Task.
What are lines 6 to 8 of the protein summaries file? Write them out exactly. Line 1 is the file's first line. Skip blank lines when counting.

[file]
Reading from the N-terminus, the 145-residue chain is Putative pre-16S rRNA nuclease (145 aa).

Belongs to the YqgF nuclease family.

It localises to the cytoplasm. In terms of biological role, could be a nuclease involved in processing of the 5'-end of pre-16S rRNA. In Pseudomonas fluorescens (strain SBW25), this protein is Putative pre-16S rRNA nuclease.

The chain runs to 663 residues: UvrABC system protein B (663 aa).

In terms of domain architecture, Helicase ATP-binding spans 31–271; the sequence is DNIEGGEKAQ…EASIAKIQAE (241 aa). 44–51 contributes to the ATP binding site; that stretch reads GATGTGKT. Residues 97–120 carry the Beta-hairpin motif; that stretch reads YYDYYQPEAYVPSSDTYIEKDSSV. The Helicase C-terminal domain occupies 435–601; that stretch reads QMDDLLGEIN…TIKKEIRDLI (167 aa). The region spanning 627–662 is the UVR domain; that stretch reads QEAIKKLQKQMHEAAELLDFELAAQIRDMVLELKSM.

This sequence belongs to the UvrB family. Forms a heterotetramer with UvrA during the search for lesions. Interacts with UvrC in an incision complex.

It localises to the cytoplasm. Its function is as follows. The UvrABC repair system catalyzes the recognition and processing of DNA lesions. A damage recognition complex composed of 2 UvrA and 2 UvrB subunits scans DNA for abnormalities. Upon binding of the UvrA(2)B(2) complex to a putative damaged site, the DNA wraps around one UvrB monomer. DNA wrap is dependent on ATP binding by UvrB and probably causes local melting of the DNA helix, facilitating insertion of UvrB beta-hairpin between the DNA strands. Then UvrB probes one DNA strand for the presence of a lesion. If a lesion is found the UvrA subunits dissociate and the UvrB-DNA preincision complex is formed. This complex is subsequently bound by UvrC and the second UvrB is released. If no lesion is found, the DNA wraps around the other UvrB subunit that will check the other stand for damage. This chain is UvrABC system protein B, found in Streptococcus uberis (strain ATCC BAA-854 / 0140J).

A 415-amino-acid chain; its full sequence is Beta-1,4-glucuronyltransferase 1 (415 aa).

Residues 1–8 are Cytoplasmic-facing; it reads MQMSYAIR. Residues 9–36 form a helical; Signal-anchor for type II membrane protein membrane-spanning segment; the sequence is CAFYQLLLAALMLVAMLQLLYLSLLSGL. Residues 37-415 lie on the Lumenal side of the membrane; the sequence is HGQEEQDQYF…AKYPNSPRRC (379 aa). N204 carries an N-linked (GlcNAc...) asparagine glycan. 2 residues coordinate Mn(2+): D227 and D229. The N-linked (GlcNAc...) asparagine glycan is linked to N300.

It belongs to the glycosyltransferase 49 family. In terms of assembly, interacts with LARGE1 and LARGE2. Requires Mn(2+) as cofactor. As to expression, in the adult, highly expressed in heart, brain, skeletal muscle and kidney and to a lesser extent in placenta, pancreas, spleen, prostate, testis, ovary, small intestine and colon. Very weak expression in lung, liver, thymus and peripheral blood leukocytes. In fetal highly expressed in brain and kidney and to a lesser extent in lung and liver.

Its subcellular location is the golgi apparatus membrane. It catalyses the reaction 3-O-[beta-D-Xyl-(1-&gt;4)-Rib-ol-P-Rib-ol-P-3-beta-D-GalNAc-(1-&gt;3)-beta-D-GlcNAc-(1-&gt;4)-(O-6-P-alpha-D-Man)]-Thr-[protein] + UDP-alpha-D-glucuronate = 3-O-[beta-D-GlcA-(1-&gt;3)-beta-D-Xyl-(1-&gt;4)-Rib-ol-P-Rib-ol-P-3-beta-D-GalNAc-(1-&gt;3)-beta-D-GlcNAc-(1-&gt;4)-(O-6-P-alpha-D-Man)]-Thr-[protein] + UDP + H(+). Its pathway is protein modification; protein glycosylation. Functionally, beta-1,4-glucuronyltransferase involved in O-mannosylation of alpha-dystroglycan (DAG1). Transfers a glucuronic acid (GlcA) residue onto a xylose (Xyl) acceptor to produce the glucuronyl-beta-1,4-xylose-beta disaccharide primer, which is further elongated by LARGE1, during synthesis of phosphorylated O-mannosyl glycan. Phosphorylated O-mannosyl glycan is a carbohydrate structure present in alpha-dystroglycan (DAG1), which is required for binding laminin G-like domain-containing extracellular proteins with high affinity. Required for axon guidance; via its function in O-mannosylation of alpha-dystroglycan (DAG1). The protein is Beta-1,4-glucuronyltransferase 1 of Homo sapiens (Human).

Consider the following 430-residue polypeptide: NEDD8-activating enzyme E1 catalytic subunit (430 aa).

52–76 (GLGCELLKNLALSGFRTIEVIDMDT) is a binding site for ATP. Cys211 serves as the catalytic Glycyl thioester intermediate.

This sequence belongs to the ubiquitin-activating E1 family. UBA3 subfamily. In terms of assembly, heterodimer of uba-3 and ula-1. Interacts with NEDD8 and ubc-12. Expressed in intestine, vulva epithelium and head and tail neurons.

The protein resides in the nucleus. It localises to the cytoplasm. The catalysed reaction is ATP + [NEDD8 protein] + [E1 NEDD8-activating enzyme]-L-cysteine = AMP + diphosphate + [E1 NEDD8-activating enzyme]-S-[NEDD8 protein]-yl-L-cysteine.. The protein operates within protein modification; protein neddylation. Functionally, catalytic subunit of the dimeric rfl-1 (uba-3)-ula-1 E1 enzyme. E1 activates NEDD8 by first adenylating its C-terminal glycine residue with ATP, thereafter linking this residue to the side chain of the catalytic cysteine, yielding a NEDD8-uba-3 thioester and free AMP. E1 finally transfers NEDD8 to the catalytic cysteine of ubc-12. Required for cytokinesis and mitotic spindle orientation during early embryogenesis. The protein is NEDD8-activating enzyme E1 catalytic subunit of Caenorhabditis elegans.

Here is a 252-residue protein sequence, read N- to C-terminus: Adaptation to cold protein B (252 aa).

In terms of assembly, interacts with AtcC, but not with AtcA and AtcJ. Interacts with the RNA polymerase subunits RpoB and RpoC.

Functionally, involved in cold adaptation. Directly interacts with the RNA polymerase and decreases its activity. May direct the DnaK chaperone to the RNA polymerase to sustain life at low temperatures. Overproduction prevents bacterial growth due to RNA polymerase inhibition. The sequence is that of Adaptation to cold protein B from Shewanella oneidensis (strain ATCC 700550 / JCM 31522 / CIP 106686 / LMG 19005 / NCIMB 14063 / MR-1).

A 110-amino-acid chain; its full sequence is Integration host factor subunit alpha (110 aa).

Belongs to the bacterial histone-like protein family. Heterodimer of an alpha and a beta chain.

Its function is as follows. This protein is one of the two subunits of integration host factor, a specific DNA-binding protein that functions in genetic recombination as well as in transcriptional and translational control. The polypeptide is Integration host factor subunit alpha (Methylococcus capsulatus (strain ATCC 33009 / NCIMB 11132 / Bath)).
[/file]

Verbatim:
This sequence belongs to the UvrB family. Forms a heterotetramer with UvrA during the search for lesions. Interacts with UvrC in an incision complex.

It localises to the cytoplasm. Its function is as follows. The UvrABC repair system catalyzes the recognition and processing of DNA lesions. A damage recognition complex composed of 2 UvrA and 2 UvrB subunits scans DNA for abnormalities. Upon binding of the UvrA(2)B(2) complex to a putative damaged site, the DNA wraps around one UvrB monomer. DNA wrap is dependent on ATP binding by UvrB and probably causes local melting of the DNA helix, facilitating insertion of UvrB beta-hairpin between the DNA strands. Then UvrB probes one DNA strand for the presence of a lesion. If a lesion is found the UvrA subunits dissociate and the UvrB-DNA preincision complex is formed. This complex is subsequently bound by UvrC and the second UvrB is released. If no lesion is found, the DNA wraps around the other UvrB subunit that will check the other stand for damage. This chain is UvrABC system protein B, found in Streptococcus uberis (strain ATCC BAA-854 / 0140J).

A 415-amino-acid chain; its full sequence is Beta-1,4-glucuronyltransferase 1 (415 aa).